Sesostris III

    (PS, I currently dual boot with Ubuntu, having always used KDE before, and I must admit I like it. As mentioned by someone else, there is Kubuntu if you prefer KDE. Xubuntu if you prefer neither!)

  • by Ravnen (823845) on Saturday May 26, 2007 @12:23PM (#19283799)

    RMS didn't split the OSS community, the "open-sourcers" split the Free Software community.
    Open source software, including examples such as BSD, was around before Free Software, but without any ideological opposition to its use in proprietary software. Whether or not Stallman's ideological stance is more productive than the one taken by open source developers before him, and those who didn't join the Free Software movement, is an open question, and depends on the goals.

    If the goal is the best software, then the GPL is largely irrelevant. If the goal is the best open source (or Free) software, then the need for something like the GPL ultimately depends on whether or not the open source development model is more effective than the closed model. If it is, there isn't much of a need for preventing proprietary additions, because any temporary advantage from closed development will be negated over time, by parallel open development. If closed source is actually a more efficient development model, then something like the GPL becomes much more important. I don't know which is the case.

    I'm not ideological, so I'm glad to be able to benefit from the incorporation of BSD sockets into proprietary software. If Windows 3.x/9x, SunOS, Mac OS and others hadn't been able to take advantage of BSD sockets code, it almost certainly would have prevented BSD sockets becoming a de facto standard. I don't know which networking API most of us would be using, but my guess would be something designed by Microsoft. Thanks to BSD sockets, all of these systems can interoperate well, and open source systems like Linux are actually useful as network servers, serving mostly Windows and Mac OS clients.

  • by Kjella (173770) on Saturday May 26, 2007 @12:29PM (#19283843) Homepage
    I don't see how it could be any other way, and it's great that everyone can try out "their thing", but sometimes having a standard is more important than its merits. For example I'm sure you can find lots of reasons why we should drive on the left or the right side of the road - but it sure as hell is easier when everyone drives on the same side of the road.

    For example: No matter what program I run, I'd like the "Open file" dialog to look the same. No matter what I'm trying to print, I'd like the "Print" dialog to be the same. When I'm trying to find out why my video doesn't play, it'd be great to have one video backend. It finally looks like everything is starting to standardize on ALSA for sound. Linux is the epitome of "The great thing about standards is that there are so many to choose from!". It's getting better, but still could use a lot of work.
  • by WGR (32993) on Saturday May 26, 2007 @03:22PM (#19285069) Journal
    Microsoft has become one of the biggest sellers of Linux and Linux support by this deal. Microsoft saw that many customers were going to use Linux based servers for specific applications anyway(an internal blog based on LAMP, for example).so Microsoft retains the customer while contracting out the support to Novell.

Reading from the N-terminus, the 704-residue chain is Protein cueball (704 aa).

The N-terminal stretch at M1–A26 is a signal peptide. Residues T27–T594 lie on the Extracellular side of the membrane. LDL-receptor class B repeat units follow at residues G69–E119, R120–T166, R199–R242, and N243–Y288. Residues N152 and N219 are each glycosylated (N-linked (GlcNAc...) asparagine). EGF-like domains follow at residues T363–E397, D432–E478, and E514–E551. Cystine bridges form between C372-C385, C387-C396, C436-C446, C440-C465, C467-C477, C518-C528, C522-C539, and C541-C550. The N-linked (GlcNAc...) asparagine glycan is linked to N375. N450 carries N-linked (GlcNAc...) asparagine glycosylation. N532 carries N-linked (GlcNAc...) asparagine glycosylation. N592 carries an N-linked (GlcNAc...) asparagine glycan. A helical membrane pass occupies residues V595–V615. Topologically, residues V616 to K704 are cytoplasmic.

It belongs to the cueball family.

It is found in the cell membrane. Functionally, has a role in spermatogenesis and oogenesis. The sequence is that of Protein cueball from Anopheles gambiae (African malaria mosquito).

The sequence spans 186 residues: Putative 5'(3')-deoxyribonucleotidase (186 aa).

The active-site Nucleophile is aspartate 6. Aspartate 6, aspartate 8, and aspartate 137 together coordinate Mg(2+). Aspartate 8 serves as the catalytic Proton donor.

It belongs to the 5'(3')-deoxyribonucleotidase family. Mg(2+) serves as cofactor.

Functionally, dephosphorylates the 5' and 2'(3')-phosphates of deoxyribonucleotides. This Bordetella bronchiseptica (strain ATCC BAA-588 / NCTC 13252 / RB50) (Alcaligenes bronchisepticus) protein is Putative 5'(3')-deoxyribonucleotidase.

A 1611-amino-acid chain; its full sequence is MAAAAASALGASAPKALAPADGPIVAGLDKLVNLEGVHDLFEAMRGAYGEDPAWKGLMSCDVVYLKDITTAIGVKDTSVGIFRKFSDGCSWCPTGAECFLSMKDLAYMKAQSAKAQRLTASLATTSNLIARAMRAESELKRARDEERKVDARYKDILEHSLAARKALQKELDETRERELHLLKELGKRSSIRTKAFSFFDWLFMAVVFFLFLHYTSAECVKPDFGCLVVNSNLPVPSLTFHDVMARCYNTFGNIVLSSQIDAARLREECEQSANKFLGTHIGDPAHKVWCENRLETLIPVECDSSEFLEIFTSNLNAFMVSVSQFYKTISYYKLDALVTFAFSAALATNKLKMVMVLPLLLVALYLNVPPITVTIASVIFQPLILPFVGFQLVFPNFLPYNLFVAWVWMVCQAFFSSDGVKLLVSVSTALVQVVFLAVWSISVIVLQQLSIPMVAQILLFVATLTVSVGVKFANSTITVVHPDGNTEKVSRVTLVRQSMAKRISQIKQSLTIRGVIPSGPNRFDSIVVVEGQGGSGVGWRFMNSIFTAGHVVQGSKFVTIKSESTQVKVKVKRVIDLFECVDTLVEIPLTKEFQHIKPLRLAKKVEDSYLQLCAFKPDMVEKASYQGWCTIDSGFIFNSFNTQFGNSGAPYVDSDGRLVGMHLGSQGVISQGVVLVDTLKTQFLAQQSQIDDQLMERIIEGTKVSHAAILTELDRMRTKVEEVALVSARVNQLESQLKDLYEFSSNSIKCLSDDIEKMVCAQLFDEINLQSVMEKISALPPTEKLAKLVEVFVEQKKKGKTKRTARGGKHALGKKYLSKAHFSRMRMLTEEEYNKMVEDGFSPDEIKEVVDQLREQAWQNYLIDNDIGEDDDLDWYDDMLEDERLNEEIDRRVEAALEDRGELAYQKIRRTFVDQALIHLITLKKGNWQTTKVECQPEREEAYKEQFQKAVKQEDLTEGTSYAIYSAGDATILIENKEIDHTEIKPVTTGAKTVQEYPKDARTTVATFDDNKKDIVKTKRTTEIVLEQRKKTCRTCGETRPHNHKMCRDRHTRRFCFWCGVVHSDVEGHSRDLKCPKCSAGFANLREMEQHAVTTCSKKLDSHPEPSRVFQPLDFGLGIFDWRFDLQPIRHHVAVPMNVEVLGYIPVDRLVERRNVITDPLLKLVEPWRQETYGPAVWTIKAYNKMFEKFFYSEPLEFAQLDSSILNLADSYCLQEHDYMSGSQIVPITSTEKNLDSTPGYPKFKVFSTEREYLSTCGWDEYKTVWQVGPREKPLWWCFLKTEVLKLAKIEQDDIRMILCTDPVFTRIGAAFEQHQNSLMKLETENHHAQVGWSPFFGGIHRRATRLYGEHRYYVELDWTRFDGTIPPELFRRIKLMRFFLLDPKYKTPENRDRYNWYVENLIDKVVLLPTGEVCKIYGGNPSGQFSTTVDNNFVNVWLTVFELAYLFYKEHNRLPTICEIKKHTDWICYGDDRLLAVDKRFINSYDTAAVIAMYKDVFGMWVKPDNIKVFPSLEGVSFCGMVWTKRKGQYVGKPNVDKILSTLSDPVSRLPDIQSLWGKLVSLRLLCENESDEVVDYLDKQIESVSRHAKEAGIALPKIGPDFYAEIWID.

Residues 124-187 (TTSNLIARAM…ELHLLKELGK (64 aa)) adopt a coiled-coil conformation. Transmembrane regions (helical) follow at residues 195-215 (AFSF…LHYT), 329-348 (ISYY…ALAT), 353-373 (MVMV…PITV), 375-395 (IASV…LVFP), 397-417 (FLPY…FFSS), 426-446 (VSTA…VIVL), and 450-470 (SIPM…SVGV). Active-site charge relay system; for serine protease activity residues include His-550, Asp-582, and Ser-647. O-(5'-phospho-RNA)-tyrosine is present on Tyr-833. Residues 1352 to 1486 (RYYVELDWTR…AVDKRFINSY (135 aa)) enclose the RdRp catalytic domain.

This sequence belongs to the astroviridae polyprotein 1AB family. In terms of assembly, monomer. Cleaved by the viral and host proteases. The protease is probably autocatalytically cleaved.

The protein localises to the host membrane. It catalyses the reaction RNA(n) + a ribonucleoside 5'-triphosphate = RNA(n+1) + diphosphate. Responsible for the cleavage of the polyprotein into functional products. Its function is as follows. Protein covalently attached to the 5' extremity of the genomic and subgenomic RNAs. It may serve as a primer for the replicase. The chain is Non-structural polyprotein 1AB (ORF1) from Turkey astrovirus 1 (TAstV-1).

Novell gains revenue with the support contract OEM from Microsoft, Microsoft retains customer loyalty (and a cut of the support contract) and is able to sell "total solutions". Microsoft sees future revenue in customer support.

    The patent stuff is more of a red herring in this deal. It is basically there to ease the deal. The main idea is that Microsoft gets to sell more stuff to customers and Novell gets more revenue. It is a win/win deal for both of them.

  • by petrus4 (213815) on Saturday May 26, 2007 @04:55PM (#19285703) Homepage Journal
    In the new dawn emerging from the FOSS revolution we are finally getting what we really need to move technology forward: light.

    No; what we've really been getting is cultic bullying and intimidation, and the sorts of methods of social reform customarily employed by the Amish.

    Microsoft on the one hand make legally questionable back room deals. On the other, Perens gets on a soap box and threatens Novell with the dire things that will happen to them if they don't get back with the Stallmanite program. We also see rank and file Linux users engaging in their usual, continual gutter tactics of slandering and threatening anyone in the IT trade press who prints anything contrary to the opinions they want universally held.

    The beloved "community" has NO moral superiority whatsoever. The approach might be different in some respects, but the goal is more or less the same; control over how people think, and the software they use. In fact, the single reason why I've always believed that the FSF/its' cheerleading squad are actually considerably morally worse than Microsoft is because of the degree of dishonesty inherent in their claim to have more morally desirable intentions. Stallman is an aspiring cult leader, the same as Hubbard or any of the rest of them who have existed throughout history. There's nothing elevated or enlightened about it at all.
  • by petrus4 (213815) on Saturday May 26, 2007 @05:06PM (#19285789) Homepage Journal
    Stallman has enough handlers to help keep him out of the realm of shrieking in your face. He's actually matured, and gotten better at convincing strangers that he has some real answers for their concerns.